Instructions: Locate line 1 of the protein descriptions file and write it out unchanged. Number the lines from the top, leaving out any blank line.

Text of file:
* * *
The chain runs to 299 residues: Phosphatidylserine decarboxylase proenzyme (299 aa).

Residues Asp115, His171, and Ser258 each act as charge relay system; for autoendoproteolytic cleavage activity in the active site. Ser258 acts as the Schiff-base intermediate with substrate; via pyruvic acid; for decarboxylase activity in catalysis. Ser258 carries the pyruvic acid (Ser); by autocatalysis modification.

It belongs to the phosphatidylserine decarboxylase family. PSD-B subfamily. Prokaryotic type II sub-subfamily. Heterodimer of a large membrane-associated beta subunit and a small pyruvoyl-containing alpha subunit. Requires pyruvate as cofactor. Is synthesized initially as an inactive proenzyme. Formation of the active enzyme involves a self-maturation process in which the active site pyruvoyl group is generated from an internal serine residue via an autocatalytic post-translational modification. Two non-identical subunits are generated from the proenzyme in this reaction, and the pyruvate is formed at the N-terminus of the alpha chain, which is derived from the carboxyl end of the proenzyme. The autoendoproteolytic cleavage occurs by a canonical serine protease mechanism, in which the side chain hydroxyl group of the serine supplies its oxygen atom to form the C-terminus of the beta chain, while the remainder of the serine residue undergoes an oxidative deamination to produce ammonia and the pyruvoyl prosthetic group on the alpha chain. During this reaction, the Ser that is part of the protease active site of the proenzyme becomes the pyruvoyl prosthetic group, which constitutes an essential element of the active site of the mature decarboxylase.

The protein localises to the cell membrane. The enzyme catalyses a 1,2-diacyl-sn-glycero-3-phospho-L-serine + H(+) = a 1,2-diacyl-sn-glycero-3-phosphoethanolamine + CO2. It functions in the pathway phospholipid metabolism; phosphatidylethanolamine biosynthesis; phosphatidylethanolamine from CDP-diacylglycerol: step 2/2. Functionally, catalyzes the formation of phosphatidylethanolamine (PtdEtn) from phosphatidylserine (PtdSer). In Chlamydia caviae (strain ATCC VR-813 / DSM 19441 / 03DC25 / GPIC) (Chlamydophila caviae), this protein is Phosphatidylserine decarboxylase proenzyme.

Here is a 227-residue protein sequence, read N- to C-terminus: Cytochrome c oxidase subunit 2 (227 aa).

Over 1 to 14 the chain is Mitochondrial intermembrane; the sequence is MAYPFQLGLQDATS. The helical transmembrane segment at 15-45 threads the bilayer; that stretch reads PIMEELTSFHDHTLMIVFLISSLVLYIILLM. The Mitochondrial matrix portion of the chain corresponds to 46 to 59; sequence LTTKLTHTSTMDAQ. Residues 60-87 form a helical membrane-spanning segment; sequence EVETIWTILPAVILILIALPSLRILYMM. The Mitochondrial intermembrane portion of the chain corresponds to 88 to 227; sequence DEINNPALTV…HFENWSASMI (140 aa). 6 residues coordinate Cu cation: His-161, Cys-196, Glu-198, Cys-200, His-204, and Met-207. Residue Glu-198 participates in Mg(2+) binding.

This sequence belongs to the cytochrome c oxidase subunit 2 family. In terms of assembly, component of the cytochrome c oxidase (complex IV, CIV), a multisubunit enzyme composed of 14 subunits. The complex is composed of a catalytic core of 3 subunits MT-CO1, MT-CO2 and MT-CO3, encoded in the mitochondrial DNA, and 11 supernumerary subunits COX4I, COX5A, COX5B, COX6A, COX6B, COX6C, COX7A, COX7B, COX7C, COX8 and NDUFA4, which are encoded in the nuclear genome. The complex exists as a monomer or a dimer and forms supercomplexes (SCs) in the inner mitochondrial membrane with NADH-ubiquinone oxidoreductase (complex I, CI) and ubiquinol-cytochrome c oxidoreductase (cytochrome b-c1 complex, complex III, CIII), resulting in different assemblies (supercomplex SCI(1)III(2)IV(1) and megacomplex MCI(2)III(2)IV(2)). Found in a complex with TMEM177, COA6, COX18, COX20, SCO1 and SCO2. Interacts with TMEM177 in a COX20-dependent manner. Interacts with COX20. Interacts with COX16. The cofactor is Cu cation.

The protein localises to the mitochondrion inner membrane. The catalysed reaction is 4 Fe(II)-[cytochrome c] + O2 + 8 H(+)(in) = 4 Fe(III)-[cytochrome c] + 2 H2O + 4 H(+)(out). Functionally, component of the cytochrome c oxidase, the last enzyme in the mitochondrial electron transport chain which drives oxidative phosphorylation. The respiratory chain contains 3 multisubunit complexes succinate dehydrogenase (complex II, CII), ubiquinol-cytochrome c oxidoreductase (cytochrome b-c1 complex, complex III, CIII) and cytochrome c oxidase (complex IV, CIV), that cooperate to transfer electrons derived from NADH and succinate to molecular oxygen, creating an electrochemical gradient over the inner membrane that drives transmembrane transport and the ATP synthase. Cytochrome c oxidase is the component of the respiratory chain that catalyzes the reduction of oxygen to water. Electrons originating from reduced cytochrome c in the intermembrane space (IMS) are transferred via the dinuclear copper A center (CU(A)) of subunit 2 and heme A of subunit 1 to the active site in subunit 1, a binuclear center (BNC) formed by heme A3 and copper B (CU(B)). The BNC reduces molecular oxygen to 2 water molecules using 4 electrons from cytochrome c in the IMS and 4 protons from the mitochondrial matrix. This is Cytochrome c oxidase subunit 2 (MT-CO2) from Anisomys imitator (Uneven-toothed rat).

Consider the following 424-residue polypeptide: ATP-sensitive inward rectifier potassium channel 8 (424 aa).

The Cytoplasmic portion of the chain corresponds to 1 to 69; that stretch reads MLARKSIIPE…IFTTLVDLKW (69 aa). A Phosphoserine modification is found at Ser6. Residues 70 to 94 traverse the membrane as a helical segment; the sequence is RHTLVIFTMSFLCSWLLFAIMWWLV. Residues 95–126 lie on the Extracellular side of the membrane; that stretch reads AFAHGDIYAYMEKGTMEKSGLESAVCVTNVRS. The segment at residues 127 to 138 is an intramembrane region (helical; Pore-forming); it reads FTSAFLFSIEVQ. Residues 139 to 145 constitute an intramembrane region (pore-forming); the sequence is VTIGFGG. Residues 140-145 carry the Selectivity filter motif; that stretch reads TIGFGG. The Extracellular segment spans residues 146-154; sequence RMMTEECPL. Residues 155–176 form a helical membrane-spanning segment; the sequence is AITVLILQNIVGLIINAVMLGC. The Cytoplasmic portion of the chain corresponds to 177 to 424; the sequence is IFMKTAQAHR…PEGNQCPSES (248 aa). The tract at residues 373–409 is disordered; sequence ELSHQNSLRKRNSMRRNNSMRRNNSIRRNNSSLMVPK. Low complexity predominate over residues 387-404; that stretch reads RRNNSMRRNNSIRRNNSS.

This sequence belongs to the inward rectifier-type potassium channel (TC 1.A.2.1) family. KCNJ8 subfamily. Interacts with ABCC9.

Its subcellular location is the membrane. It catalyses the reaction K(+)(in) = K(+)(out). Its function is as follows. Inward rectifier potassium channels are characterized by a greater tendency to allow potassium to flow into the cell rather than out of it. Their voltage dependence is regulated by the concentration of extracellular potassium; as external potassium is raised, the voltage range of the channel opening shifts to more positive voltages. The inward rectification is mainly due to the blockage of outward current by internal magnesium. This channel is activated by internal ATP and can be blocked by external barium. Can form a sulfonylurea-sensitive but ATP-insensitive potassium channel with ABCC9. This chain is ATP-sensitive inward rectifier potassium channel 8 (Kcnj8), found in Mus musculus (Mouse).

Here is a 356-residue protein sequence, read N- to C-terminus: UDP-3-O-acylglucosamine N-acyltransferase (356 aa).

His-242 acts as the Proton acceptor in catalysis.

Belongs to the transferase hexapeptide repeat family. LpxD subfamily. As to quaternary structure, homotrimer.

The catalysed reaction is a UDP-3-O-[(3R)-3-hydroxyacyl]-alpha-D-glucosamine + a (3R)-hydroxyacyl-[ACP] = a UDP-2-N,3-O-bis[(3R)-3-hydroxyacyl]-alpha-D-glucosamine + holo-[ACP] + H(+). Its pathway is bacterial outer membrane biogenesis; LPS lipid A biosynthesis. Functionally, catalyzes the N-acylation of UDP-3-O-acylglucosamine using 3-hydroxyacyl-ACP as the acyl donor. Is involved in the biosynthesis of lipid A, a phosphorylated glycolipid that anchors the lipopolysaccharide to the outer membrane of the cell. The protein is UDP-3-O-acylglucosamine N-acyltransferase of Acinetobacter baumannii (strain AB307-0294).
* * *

The chain runs to 299 residues: Phosphatidylserine decarboxylase proenzyme (299 aa).